We challenged one another in the area of both cognitive and emotional intelligence. As regards the latter, we discovered that fundraising is a craft that should be practised from the heart. How else would universities be able to create lifelong ties with their alumni? This requires the administrators and fundraisers to explore their emotions and learn how to deal with them, and learn how to identify other people’s emotions and pay attention to them.
Fundraising is impossible, however, without excellent management and organization skills. How do you prepare a university to introduce and practise fundraising? What is the best strategy? How do you develop ongoing evaluation of the fundraising work so that you can make the necessary adjustments? And what is the most effective way of dealing with the legal and tax rules and regulations?
We tried to examine fundraising from a variety of perspectives: differences between national cultures; differences between the old and the new/newer EU countries; differences between those who raise funds and those who provide them; and differences between the EU countries’ tax and legal systems. At the same time we were looking for the general principles that apply to effective fundraising and constants in terms of university and social settings that make a good breeding ground for it.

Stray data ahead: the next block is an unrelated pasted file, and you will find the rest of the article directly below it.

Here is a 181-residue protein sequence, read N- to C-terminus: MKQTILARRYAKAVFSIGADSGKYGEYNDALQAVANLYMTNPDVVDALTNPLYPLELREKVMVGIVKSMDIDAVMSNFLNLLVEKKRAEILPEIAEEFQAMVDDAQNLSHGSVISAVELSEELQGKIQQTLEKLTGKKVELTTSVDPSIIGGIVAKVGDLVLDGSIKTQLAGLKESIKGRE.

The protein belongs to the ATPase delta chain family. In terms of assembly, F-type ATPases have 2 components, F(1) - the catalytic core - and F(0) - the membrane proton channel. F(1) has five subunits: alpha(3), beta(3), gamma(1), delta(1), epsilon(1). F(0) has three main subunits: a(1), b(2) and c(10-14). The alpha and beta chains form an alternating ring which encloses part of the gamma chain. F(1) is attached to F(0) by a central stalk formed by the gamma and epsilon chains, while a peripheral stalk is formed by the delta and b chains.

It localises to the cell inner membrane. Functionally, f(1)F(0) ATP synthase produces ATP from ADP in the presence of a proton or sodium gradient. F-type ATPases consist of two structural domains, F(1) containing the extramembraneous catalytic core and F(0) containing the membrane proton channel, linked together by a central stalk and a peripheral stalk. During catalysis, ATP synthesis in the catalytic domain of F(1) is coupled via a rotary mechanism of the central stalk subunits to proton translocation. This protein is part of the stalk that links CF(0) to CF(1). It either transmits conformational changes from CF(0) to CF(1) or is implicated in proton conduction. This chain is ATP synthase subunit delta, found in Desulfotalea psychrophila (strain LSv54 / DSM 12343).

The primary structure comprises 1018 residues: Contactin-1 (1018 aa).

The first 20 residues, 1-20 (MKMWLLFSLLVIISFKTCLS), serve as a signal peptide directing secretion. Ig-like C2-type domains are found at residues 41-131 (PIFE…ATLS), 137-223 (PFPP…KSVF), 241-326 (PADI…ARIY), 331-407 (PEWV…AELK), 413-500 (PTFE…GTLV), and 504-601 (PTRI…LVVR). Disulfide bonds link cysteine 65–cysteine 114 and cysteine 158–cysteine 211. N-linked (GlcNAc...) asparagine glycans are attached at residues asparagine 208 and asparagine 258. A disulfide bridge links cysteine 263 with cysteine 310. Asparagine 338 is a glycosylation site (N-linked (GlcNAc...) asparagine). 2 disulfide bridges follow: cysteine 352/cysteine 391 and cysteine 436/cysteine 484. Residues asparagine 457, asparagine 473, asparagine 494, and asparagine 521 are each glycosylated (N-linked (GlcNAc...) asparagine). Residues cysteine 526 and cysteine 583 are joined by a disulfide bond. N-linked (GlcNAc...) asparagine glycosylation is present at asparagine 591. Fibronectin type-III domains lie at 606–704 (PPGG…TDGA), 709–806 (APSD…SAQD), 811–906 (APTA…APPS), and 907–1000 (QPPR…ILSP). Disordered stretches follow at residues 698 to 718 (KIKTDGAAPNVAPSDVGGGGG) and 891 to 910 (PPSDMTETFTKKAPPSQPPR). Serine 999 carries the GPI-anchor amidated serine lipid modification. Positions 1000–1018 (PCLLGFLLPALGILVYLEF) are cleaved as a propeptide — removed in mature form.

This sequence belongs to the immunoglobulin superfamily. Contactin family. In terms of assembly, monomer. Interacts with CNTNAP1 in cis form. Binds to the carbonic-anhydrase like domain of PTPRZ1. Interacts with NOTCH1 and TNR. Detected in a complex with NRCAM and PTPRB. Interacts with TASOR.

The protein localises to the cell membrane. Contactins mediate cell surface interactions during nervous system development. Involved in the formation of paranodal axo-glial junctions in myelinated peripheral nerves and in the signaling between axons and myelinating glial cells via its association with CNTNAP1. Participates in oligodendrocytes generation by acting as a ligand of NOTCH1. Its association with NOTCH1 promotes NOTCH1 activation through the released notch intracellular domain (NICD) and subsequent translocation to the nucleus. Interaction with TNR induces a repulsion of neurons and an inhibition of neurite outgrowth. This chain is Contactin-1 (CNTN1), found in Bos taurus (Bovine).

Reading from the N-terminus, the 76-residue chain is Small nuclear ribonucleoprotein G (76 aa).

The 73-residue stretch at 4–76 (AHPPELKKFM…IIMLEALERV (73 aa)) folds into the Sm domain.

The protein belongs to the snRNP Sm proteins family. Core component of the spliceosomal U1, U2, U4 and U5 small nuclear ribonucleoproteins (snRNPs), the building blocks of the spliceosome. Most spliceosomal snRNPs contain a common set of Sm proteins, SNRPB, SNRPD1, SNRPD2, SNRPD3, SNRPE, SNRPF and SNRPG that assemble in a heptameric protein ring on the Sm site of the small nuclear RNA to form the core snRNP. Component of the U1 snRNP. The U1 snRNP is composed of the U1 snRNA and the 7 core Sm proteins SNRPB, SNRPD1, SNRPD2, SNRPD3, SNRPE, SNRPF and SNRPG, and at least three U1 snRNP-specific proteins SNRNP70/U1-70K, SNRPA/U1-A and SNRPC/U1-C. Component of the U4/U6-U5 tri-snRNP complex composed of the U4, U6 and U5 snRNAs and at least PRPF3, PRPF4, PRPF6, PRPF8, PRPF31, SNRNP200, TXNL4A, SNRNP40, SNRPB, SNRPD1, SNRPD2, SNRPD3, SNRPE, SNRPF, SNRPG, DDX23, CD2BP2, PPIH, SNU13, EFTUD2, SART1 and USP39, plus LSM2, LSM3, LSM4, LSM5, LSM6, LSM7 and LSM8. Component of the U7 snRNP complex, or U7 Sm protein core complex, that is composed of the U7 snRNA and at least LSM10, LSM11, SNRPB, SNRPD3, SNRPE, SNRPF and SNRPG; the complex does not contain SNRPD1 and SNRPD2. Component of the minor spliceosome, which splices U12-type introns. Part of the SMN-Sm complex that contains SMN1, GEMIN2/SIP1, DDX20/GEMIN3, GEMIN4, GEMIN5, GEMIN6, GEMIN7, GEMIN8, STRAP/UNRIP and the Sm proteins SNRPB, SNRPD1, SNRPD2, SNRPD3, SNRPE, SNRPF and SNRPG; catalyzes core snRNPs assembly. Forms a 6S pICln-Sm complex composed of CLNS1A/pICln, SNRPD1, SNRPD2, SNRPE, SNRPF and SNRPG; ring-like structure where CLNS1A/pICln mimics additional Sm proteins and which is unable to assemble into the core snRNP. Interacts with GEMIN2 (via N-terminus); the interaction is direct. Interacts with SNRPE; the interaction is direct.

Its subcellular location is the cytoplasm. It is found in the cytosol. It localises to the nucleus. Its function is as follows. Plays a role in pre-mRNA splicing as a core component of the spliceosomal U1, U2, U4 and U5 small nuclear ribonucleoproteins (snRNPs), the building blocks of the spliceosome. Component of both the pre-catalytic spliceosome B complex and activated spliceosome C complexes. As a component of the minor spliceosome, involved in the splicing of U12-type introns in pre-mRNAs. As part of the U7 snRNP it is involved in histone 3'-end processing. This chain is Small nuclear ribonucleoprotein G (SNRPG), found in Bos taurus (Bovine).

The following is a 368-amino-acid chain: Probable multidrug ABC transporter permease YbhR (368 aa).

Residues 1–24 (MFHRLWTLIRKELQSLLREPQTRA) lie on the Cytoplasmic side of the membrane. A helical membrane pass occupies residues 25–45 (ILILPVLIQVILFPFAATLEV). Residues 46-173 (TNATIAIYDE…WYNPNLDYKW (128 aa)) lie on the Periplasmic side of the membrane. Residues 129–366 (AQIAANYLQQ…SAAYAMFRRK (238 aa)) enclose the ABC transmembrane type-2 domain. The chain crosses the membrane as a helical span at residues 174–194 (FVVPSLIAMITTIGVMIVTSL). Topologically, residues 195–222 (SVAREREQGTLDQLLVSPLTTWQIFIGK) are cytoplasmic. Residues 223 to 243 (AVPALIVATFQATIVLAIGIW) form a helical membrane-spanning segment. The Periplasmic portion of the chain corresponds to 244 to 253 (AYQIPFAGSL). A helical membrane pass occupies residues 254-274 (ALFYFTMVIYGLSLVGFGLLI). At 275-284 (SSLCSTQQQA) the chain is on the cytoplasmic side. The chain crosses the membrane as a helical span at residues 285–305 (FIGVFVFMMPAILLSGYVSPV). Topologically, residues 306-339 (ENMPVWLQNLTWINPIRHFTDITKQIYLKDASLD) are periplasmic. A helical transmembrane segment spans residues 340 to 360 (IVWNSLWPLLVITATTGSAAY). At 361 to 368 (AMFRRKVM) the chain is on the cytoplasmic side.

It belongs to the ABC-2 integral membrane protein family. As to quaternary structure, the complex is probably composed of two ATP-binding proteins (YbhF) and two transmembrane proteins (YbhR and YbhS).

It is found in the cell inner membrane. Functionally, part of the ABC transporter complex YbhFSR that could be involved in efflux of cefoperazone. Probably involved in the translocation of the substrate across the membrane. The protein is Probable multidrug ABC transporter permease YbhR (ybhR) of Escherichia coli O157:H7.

We devoted ample attention to these topics in our final report, often using case studies. We presented a number of universities, including our own, and took the same approach to the various capital funds. After a while we began to feel at home in the European landscape that we had surveyed.
Last December, when I thus began writing the Ten Commandments, I assumed it would not be such a major operation, as I would easily be able to find material for each Commandment in our well-organized final report. I soon found that my assumption had been wrong, as I wanted to illustrate each Commandment with a penetrating case study, such as the Karolinska Institutet in Stockholm, the Université Catholique de Louvain, the University of Bristol, the Lundbeck Foundation in Denmark, the Stifterverband für die Deutsche Wissenschaft in Germany, Chalmers University in Gothenburg, Jacobs University in Bremen and the Koning Boudewijnstichting in Belgium.